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WATERLOO — Longtime Waterloo Courier sports writer Jim Sullivan passed away early Friday of a massive heart attack.
Sullivan, 61, of Waterloo, was an icon in Northeast Iowa sports coverage, working at The Courier for more than three decades.
Sully, as he was known, was working the sports copy desk late Thursday and had just put the finishing touches on Friday’s sports pages when he was stricken.
“Words are our livelihood at The Courier, but there simply aren’t any to express the sense of loss we are feeling today,” said Courier Sports Editor Doug Newhoff. “Sully was an icon and an institution in our business who touched thousands of lives throughout the Cedar Valley, across the state and in our sports department with his wisdom, his wit and his gift for writing. He was the definition of a top-notch sports writer, as well as a beloved husband, father and friend.
“We worked together for 32 years. The void he leaves behind can never be filled.”
Sullivan, or “Sully” as he was known in the newsroom and to friends, joined The Courier staff in January 1984, was a native of Two Harbors, Minn., a graduate of the University of Minnesota, was sports editor at the Mesabi Daily News in Virginia, Minn. and worked at the Freeport, Ill. Journal-Standard before coming to the Courier.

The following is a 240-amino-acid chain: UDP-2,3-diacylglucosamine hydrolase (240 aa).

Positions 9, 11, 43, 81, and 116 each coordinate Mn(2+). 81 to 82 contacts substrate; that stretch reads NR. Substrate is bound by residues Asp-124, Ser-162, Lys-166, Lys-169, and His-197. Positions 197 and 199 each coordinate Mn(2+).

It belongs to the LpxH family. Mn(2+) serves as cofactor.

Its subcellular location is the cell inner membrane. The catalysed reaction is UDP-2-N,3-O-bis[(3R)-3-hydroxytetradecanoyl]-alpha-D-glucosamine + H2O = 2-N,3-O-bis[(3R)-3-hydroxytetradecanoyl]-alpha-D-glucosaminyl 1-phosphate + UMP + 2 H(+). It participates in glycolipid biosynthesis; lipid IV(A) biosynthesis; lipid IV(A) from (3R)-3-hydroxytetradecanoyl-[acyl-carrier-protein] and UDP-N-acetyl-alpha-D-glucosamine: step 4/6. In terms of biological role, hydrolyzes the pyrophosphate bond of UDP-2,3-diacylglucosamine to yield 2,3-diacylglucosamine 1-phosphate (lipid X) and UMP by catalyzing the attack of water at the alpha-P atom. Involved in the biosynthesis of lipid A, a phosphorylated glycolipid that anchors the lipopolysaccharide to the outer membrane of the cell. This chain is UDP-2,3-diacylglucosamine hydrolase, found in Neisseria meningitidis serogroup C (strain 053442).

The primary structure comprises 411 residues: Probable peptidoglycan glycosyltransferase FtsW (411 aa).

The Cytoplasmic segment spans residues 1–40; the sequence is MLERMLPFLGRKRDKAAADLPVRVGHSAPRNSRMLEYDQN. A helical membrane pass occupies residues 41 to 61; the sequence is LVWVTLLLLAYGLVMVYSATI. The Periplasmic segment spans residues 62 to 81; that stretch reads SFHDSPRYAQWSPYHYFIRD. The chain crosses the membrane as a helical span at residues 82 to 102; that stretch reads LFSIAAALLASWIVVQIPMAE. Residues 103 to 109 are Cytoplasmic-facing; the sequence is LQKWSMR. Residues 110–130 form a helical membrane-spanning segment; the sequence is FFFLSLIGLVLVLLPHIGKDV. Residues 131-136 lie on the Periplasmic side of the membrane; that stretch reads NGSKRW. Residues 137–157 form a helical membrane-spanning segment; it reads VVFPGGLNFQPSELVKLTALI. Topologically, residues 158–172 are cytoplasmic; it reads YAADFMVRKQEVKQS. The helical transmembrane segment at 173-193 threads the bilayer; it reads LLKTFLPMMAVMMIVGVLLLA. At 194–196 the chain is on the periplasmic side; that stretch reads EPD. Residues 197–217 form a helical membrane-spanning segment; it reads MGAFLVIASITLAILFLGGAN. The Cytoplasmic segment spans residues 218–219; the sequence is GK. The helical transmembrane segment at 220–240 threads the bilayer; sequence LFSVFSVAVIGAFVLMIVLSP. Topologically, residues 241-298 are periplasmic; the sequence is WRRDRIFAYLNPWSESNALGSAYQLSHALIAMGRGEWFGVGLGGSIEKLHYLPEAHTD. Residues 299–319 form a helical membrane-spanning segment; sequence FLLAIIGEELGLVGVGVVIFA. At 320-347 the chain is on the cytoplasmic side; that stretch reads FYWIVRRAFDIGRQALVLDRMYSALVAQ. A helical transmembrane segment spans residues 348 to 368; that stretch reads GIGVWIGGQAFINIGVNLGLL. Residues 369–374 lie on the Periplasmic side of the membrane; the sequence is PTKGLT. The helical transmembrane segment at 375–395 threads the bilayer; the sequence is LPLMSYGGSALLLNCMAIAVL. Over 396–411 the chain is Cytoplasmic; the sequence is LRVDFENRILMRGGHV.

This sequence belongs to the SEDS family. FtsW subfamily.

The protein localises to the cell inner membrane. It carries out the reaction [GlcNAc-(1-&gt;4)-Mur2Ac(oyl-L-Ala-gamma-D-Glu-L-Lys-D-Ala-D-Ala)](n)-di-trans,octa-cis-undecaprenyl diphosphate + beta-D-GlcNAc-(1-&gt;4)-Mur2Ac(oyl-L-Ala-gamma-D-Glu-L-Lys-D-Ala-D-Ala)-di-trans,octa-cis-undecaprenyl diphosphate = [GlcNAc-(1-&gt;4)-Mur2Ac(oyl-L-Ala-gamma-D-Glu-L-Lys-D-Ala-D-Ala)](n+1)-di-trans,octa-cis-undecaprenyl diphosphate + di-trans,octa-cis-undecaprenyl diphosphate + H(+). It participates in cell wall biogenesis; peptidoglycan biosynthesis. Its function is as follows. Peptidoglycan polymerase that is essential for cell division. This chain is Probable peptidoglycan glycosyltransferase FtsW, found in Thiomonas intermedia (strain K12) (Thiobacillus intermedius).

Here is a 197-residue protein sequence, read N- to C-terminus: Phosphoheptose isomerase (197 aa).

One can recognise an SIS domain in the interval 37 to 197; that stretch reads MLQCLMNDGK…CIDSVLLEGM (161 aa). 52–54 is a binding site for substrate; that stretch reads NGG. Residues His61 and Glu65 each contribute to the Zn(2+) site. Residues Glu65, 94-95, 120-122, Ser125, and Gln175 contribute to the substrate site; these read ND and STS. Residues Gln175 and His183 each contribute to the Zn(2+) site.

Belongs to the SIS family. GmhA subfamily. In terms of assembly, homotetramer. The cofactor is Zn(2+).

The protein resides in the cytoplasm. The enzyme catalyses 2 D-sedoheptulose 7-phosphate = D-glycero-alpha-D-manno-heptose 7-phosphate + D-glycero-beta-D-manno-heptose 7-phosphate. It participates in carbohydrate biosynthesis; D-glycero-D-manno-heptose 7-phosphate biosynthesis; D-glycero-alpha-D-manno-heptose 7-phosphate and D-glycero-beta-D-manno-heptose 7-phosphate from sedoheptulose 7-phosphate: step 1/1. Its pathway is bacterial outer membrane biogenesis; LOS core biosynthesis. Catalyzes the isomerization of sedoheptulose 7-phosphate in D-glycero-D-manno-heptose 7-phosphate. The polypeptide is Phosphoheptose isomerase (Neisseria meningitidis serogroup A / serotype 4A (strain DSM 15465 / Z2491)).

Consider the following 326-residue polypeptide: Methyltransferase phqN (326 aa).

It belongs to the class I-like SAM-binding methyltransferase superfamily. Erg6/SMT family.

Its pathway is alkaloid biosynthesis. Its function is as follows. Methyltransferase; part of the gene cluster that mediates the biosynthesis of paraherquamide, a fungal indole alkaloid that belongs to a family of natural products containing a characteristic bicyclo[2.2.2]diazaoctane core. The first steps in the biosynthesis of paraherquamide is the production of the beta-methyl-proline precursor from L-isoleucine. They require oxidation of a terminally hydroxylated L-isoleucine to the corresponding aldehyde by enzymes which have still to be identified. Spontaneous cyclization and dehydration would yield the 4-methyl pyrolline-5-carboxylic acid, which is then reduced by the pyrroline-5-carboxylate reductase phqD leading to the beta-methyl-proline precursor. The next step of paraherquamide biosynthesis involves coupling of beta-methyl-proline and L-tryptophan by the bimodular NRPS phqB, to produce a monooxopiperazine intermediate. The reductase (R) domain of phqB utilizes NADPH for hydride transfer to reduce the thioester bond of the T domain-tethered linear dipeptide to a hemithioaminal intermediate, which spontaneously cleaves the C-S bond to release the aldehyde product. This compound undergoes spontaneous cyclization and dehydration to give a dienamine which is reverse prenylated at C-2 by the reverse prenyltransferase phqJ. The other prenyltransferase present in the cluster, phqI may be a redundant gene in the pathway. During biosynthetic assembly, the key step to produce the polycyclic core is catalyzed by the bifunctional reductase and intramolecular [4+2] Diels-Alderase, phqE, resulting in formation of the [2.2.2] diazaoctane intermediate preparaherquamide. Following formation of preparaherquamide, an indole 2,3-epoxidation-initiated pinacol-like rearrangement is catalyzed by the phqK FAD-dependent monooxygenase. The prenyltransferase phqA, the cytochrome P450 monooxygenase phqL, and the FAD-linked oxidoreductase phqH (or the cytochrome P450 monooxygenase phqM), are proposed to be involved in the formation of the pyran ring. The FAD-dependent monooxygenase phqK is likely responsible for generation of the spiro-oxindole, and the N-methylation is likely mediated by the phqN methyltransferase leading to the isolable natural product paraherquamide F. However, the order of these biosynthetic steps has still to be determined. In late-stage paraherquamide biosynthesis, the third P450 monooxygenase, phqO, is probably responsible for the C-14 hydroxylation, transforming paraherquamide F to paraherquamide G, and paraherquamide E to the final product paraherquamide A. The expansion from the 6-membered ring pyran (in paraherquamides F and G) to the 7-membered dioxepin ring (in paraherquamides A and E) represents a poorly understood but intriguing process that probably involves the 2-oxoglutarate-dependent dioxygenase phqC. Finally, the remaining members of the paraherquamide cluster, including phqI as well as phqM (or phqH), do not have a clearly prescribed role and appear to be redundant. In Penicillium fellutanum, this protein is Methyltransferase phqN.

At the Courier Sullivan covered the entire gamut of Northeast Iowa and Iowa collegiate sports, including high schools, University of Northern Iowa and Iowa State University athletics.
For many years he wrote a weekly column, “The Sully Side of Sports,” in which he used his wit and humor to relay tales of the history and significance of athletes and coaches he worked with throughout his long career — and threw in a tale or two about growing up in his hometown. He also was a frequent halftime guest and commentator on broadcasts by longtime UNI Panther athletics announcer Gary Rima.
As a sports journalist, Sullivan was about more than box scores. He won numerous awards for his enterprise and investigative journalism from the Iowa Newspaper Association and the Iowa Associated Press Managing Editors, either individually or working with a team of colleagues, providing guidance as one of the senior members of the sports and news staff. Coverage ranged from a 2006 series on the decline at that time of metro high-school athletic success to a 2008 series about a lack of minority athletes in softball and baseball.
Our thoughts are with his wife, Kim, and son, Pete. Funeral arrangements are pending.